project logo

Inside the project, you will mainly find information on the PMCC 4th Watch, as that is the religion that this project is centered on. However, you will also find information on cults and religion in general, not just pertaining to the 4th Watch. What this means is that even if you have no interest in the 4th Watch, you can still learn a great deal concerning religion and cults.

The 4th Watch Truth Project was put together by victims, ex-members, and concerned citizens of the PMCC 4th Watch cult, and such persons and experts of cults and religion in general. As Watchers of the 4th Watch, this project will help us keep an eye on the 4th Watch and it will make it easier for others to do the same.

We have tried to make the project on the 4th Watch as accurate as possible. While investigating the truth of the church, we have made legitimate attempts to contact the church to learn more. We have asked questions and requested interviews, but were denied in almost every instance. Despite our best attempts to uncover the truth, we were unsuccessful in extracting data from these unfortunate persons. In all, we contacted nearly forty 4th Watch members, leaders included, as well as the head pastor, with no response. Because they were so unwilling to help us, any information in this project which might be incorrect is, in our opinion, partly a result of the church members unwilling to help us, thus they are partly to blame. They didn't want to take us seriously back then, perhaps they will now.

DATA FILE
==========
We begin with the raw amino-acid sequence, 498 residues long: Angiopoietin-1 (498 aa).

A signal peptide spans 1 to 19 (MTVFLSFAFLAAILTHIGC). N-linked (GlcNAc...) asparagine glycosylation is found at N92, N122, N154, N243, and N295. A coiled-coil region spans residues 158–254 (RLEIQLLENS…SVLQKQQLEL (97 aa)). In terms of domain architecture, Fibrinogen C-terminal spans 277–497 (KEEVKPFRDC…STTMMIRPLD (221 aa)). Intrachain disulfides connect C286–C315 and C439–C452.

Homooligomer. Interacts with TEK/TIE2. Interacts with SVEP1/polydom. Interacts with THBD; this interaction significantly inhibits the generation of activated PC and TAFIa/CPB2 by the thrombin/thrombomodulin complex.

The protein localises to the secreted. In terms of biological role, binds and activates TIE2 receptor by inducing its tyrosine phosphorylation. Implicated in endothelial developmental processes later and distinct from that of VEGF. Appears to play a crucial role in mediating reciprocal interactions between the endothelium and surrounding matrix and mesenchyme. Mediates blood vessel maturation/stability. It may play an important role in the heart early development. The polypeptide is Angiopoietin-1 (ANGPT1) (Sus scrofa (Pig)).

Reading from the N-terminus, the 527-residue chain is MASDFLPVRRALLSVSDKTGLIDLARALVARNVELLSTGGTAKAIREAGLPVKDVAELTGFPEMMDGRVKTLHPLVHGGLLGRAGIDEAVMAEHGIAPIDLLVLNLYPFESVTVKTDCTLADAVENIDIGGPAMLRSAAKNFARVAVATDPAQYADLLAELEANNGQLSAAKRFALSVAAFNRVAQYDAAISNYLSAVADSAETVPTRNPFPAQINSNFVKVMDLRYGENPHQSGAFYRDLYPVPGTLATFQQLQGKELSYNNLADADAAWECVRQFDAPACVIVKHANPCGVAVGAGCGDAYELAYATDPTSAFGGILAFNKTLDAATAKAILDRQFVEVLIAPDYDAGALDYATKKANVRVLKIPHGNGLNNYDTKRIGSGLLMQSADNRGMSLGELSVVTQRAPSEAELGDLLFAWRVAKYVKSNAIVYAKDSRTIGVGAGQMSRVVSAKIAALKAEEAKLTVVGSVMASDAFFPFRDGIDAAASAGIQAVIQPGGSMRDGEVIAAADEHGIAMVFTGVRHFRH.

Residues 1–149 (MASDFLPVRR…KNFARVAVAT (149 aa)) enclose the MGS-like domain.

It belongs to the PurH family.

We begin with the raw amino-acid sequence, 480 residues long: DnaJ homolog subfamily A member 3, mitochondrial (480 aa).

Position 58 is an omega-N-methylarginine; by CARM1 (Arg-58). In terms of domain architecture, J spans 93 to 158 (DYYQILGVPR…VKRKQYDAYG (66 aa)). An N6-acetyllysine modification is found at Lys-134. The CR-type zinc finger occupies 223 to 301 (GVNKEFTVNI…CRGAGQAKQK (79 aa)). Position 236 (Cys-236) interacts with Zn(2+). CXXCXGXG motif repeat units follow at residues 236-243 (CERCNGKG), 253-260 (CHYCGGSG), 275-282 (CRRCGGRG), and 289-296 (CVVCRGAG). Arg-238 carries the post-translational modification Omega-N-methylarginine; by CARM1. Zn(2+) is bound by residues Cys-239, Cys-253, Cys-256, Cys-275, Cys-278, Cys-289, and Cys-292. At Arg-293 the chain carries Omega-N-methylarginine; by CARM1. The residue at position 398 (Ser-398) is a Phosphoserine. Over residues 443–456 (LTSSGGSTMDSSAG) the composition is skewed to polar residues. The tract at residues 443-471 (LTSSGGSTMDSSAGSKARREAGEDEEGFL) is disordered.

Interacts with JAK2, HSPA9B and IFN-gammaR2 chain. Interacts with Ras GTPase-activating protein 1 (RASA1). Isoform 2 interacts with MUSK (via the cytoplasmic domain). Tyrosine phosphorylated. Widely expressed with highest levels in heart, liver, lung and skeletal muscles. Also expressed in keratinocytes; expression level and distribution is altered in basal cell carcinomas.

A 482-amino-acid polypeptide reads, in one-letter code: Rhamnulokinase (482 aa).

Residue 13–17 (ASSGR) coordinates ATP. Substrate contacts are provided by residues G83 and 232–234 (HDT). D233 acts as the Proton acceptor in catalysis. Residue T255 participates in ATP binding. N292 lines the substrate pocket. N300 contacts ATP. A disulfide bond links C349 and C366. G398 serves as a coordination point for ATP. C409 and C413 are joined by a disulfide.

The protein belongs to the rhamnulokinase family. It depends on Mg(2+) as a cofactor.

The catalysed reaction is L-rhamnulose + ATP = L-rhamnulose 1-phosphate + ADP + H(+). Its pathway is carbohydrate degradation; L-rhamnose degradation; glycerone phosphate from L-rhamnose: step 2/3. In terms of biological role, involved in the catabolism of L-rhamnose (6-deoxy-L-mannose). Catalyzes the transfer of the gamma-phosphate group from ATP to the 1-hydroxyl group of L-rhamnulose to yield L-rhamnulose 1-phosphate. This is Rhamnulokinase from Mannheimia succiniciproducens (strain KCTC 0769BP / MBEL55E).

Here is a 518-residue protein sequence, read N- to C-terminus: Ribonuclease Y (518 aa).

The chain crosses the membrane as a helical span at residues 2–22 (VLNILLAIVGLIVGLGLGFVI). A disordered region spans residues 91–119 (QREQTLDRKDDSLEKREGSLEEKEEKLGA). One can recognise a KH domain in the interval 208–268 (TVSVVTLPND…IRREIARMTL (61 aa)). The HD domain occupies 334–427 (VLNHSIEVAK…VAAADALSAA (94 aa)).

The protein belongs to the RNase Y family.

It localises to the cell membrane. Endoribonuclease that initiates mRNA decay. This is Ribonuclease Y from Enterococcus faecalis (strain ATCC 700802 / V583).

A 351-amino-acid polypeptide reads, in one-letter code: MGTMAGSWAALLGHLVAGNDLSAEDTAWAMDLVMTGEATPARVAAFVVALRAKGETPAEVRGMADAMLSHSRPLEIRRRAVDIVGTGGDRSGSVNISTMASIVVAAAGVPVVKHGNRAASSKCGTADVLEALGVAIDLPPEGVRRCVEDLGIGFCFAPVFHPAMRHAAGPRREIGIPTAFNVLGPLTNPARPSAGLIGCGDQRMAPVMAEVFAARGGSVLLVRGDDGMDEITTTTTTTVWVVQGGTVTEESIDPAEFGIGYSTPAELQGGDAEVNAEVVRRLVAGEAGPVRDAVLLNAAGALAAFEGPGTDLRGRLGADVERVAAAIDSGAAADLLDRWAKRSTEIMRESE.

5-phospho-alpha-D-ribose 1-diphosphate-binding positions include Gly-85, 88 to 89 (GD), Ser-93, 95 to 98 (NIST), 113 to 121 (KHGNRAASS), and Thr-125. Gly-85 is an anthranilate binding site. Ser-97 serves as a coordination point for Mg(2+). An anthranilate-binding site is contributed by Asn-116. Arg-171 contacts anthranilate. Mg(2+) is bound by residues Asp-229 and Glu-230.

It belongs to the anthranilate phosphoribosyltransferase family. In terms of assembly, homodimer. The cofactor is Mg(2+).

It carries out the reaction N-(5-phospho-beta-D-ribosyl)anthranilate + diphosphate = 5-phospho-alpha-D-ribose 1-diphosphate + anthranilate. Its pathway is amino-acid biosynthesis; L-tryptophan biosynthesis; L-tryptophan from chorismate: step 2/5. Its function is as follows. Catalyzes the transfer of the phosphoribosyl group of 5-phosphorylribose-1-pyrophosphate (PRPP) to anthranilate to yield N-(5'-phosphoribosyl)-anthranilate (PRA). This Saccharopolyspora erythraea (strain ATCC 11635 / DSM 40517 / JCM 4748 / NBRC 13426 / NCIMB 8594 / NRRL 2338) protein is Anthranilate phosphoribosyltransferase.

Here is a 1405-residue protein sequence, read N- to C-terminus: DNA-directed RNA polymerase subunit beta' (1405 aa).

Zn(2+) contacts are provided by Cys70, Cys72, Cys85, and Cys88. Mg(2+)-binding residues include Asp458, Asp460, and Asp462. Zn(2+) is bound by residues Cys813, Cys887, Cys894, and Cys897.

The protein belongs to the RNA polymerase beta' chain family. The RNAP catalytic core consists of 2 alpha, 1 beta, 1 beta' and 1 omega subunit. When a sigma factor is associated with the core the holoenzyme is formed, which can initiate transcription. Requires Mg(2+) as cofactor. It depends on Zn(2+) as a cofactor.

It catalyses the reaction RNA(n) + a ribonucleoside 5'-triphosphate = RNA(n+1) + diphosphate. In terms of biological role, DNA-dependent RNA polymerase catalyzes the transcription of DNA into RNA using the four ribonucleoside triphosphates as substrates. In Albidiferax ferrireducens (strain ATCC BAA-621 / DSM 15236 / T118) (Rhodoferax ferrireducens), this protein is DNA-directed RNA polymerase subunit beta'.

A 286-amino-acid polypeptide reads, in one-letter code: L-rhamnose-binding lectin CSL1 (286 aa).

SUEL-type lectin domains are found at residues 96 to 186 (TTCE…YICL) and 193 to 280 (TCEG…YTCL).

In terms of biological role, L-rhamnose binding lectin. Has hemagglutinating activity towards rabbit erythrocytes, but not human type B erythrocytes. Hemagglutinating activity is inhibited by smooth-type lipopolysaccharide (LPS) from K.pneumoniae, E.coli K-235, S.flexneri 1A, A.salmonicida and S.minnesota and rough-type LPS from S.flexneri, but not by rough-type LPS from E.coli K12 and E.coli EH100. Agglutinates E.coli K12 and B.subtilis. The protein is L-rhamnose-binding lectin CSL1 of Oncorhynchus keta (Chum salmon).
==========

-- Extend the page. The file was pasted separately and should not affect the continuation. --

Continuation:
The PMCC 4th Watch Truth Project will continue to grow and change as we learn more about the cult. Hopefully, our changes will reflect a much more positive outcome of the 4th Watch, as perhaps it will eventually start to change its ways. Maybe one day, it will no longer have a cult status. But until that day comes, or until the 4th Watch is no longer with us, the truth Project always will be.

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The Pentecostal Missionary Church of Christ (4th Watch) Truth Project